Did SSL Industry log in some changes. Really!

Did SSL Industry log in some changes. Really!

Did SSL Industry log in some changes. Really!

In recent months, Mozilla developers were actively improving and modifying the user interface associated with security and privacy in the Firefox browser. The screenshot shows the changes that have affected output of notifications in the browser address bar.

The first change, which draws attention, is bringing the same general appearance of icons for sites protected by DV certificate and the EV certificate. Historically, in Mozilla Firefox padlock icon for sites protected by DV-certificate was somewhat different in their color theme from the same icons for sites with EV-certificates, which raised many questions from poorly informed user. In the updated version, all inconsistencies were eliminated - icons of locks have become the same.

Changes also affected the sites where the mixed content is loaded. As seen from the screenshot, notice of it have been revised and become more understandable.

Thanks to the new design improvements, users now are able to determine whether to trust the site or avoid it.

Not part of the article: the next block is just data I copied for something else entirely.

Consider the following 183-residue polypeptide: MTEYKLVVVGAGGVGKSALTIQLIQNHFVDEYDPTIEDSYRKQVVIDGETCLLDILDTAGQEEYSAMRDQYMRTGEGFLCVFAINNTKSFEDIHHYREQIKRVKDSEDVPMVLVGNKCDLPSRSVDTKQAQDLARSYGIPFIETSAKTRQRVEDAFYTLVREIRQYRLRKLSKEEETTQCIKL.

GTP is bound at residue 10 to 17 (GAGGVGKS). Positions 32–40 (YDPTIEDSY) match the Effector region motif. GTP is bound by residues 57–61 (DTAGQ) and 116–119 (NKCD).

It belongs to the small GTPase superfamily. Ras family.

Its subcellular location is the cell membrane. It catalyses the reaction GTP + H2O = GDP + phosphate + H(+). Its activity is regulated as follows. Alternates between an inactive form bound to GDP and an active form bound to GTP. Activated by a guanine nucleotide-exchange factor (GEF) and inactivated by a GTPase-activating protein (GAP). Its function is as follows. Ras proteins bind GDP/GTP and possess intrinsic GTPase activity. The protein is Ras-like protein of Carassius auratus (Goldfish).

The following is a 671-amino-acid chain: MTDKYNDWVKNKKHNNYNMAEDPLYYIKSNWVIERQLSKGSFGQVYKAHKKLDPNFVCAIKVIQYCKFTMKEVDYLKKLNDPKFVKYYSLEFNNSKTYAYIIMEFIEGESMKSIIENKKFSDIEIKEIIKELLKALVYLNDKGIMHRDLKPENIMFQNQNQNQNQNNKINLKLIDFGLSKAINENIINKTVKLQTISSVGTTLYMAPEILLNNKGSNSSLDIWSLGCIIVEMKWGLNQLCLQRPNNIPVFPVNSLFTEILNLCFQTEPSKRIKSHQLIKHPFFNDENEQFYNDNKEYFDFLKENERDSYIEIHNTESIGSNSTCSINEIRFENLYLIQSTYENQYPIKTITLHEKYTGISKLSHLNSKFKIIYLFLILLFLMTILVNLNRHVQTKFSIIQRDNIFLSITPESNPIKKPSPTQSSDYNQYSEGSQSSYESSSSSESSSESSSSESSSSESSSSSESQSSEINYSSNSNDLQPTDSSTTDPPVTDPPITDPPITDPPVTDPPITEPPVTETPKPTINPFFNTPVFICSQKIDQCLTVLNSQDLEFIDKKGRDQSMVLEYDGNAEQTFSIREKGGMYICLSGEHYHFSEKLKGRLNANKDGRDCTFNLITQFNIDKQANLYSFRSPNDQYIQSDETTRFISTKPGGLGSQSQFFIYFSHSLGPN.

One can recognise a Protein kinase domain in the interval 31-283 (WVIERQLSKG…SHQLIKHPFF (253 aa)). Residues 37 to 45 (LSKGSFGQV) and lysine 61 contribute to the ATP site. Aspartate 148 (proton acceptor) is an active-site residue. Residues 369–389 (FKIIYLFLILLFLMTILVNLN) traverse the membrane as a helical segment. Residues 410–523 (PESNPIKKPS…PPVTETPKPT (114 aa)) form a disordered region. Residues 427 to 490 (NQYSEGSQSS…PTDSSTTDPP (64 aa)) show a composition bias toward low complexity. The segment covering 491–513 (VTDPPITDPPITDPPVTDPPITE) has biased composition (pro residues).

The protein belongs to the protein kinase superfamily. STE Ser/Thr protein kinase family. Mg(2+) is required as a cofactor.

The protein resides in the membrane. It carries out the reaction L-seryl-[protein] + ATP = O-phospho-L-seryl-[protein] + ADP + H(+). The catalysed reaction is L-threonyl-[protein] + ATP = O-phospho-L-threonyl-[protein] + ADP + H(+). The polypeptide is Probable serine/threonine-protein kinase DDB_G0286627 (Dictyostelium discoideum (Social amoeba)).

Google Chrome also was actively improving. Browser developers are planning to notify their users when the page of the site is insecure (http). Going forward, Google Chrome will mark all unencrypted sites padlock icon with a red cross in the address bar. For this purpose, Google Chrome will mark all padlock icons of unencrypted sites with a red cross in the address bar.

Google makes it clear that the web moves to the full transition to https. Many large companies and organizations supported the initiative, named «Encrypt All The Things», the essence of which boils down to the abandonment of traditional, less secure HTTP protocol and transition to HTTPS.

Google announced plan for a full transition to HTTPS back in 2014. At that time one of the Chrome Security Team members suggested to mark all HTTP-sites as "unsafe".

This change will bring more attention to sites that could be potentially unsafe.

It is currently remains unclear whether marking all HTTP-pages will be implemented by default in Google Chrome. However, now you can test it by typing in the browser "chrome: // flags" and selecting «mark non-secure origins as non-secure».

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